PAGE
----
As Isaiah writes   “Forget the former things; do not dwell on the past, See I am doing a new thing,” he doesn’t mean ignore what has been but do not remain in the past – do not let Easter be a celebration of a past event, but see that God is working something new in you, this is your journey of death and resurrection, this is your journey of God delivering you from the Egypt of Sin into the promised land of salvation.

Many flee from the cross of Jesus and many hang around at a distance, but I pray that you will go all the way with Jesus! May this Easter be a time of great renewal in your life and may you walk in the joy of the Lord, for when we repent and return to the Lord our God, we once were dead but now we live, were lost but now we are found.

Be assured of my prayers

Fr. Andrew

From The Rector's Desk

From The Rector’s Desk, 8 March 2019

The goodness of God leads to repentance.

Each year we spend 40 days reordering our lives. But that is something that we do daily in our Christian walk. Our Anglican Spirituality is built on repentance, prayer and Bible reading. So what makes Lent different from any other day? Our Seasons and celebration of special days are like taking one aspect of our Spirituality and putting it under a microscope, so that when we step back with a deeper understanding of that specific thing, we have a greater understanding of the whole. During Lent we put our temptations under a microscope, we put our desire to please our physical selves under the microscope and our need to rely on God as opposed to the things of the World.

This year I have heard a lot of talk about Lent being not just about “not doing something” but about “doing something different” the idea being don’t just miss a meal – feed someone else! Don’t just not be judgmental – show kindness. I think that there is merit in that. Lent is a time when we consider the three main temptations or power, fatalism and self will. It is when we face the temptation to use God’s love and provision for our own gain as opposed to the gain for all that it was given for. As people so influenced by Western thinking, we would do well to change our hearts around issues of community vs. individualism, benefit for all as opposed to self interest.

So my prayer for you is that this lent you will experience a “transformation of your mind!”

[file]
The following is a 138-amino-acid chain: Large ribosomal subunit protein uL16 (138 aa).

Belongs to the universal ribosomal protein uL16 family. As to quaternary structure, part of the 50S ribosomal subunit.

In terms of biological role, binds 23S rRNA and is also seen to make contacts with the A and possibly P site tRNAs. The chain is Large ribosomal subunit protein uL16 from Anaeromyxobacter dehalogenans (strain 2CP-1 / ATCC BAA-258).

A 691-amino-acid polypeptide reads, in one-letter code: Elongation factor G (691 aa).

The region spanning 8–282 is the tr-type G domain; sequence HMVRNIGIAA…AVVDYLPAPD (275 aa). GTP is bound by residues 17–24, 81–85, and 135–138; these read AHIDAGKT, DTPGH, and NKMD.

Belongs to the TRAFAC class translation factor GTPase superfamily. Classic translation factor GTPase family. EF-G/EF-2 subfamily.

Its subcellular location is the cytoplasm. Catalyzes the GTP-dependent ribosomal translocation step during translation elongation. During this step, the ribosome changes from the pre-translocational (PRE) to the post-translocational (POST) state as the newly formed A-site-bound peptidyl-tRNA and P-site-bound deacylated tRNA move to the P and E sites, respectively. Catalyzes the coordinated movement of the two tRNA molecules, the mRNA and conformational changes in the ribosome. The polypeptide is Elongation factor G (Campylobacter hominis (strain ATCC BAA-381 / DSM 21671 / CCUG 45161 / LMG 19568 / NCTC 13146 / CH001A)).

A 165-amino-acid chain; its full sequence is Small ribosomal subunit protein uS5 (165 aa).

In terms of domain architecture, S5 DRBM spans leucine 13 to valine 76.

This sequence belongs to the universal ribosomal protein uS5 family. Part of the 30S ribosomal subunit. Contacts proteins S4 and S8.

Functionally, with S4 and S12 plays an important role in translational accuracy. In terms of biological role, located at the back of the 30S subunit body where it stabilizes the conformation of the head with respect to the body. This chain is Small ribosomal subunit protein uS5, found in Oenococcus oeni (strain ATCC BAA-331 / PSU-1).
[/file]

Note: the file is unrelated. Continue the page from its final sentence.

One area where we need great transformation as the Christian faith, is in the area of judgement vs. mercy. As a faith we have been inclined to seek God’s mercy for ourselves and God’s judgment for others. While this is part of the human condition and there are many examples even in the Bible that show great people of faith thinking and acting this way – it is sinful. Moses, the great prophets, and Jesus always sought mercy for others and accepted judgement upon themselves. The Cross is the ultimate act of reforming the sinful practice of desiring judgement on others and mercy for oneself.     

Mercy is the outworking of compassion and compassion is the best way to translate the word love in the Bible. “For God had such compassion on the world that He sent His Only Son, so that whoever believed in Him would not perish but have eternal life.” Is that the kind of compassion that you have for others, such that they will feel your love for them and praise our God in heaven? The Pharisees demanded obedience to the Law – Jesus looked with compassion. This Lent let us deepen our understanding of what it means to be a community of compassion, a loving community.

May your “going hungry for a meal” feed someone.

May your “extra prayer” fill you with compassion for others.

May your “increased discipline” help you to gain the confidence in God’s love for you, so that you can share that love with others.

This Lent, may we walk with Jesus and grow in His ways and learn from Him so that we can do the will of the Father in this place as God requires of us.

Be assured of my Prayers.

Fr. Andrew Manning